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News affecting investments

Senior Desi
Member since: Nov 06

Posts: 1628
Location: carl sagan's universe

Holey Moley! This is beginning to look like my own personal blog.

Rough ride seen ahead for TSX


By Scott Anderson

TORONTO (Reuters) - Investors are advised to stock up on stomach elixirs if they plan to ride what is likely to be the Toronto Stock Exchange roller-coaster over the next few months.

There will be 200-point gains for the key S&P/TSX composite index <.GSPTSE> over the first half of the year, but they are likely to followed by drops of similar magnitude.

Just look at this past week. After climbing about 240 points in the middle of the week and coming within inches of its record high of 13,053 on Wednesday, the index took a turn for the worse a day later, giving back 83 points.

On Friday, the TSX was up again, rising 52 points.

"The market is racked by indecision right now in what it wants to do," said Rick Hutcheon, president of RKH Investments. "There is very little compelling evidence to suggest that the market should continue to march higher. Conversely there is very little compelling evidence that would suggest the market is due for a correction."

Hutcheon said part of the blame lies in the fact that the market is stuck in a "directionless" phase as investors question their positions in natural resource issues.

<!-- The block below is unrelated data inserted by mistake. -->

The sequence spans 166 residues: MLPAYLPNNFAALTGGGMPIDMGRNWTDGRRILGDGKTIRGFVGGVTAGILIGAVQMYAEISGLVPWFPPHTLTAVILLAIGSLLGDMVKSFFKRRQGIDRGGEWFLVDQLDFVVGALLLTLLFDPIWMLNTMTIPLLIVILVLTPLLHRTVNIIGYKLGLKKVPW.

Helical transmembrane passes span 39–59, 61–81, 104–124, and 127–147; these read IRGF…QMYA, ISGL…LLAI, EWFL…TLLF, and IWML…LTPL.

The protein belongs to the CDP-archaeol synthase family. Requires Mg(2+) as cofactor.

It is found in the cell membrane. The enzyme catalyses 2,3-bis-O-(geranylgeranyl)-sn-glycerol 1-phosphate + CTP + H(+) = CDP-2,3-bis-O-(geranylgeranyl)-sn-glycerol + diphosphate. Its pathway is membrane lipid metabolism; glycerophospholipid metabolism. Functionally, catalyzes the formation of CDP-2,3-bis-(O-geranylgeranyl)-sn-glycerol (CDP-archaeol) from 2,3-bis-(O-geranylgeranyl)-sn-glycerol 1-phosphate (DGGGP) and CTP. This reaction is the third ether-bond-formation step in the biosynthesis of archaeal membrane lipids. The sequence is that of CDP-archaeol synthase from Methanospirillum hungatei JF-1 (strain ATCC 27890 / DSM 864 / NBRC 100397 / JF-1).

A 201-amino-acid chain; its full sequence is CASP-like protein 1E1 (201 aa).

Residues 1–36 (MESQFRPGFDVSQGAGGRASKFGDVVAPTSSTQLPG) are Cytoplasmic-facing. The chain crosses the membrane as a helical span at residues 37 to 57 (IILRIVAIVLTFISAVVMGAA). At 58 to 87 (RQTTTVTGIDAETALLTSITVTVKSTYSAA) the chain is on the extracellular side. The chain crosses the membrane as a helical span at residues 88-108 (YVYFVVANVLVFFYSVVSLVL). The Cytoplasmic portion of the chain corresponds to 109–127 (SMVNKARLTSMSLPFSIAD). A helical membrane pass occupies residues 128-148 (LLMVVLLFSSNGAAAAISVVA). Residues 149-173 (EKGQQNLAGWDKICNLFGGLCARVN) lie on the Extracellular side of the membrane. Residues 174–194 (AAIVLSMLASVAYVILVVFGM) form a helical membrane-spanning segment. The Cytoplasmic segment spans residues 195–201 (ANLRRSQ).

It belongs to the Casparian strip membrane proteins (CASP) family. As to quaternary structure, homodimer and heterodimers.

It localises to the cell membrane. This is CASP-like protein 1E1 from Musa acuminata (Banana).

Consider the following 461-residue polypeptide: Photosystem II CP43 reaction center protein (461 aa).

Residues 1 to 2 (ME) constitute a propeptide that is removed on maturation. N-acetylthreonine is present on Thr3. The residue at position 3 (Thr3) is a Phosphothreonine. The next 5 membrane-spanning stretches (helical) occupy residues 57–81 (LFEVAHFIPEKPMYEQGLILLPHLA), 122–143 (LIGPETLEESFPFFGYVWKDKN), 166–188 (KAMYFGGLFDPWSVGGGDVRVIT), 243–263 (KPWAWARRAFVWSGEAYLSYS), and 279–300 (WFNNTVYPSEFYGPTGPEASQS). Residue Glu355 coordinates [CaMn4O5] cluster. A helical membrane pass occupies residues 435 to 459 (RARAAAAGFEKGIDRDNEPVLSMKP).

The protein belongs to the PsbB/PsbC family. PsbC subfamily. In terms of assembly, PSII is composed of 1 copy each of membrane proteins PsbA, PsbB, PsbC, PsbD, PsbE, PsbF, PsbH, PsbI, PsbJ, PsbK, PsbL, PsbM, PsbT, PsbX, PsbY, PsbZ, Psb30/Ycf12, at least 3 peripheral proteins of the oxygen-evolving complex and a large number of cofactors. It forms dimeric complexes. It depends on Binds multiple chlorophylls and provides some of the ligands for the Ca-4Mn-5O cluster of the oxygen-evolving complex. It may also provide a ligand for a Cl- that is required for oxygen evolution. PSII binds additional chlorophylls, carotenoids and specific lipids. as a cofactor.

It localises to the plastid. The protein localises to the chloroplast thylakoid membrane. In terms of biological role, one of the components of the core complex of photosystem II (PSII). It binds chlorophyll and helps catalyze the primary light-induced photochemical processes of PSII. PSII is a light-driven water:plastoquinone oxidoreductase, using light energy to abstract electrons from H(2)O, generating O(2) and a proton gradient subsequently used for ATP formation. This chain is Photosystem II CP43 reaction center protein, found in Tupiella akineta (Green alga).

Being overweight in these commodities seemed like a good idea at a time when gold was flirting with a 26-year high of $730 an ounce last May and oil was king when it was tapped at $78.40 a barrel in July.

Since then, both have slipped from those highs and investors have started to look for better spaces to park their money.

"Directionless markets, are markets that are backed by the 'story du jour'," he said. "They shoot up 200 points on some thing and then you correct and find another reason to go one way or another."

Worries over the strength of the U.S. economy, which in turn affects worldwide demand for resources, as well as concerns over geopolitical tensions, will continue to weigh on the minds of investors.

"There are a lot of undercurrents, and a lot of undercurrents generate indecision, and indecision gives you a volatile market," Hutcheon said.

Fears that the market's huge gains in recent years -- including a 14.5 percent rise in 2006 and 2005's eye-popping 21.9 percent climb -- have been overdone are adding to the general uneasiness.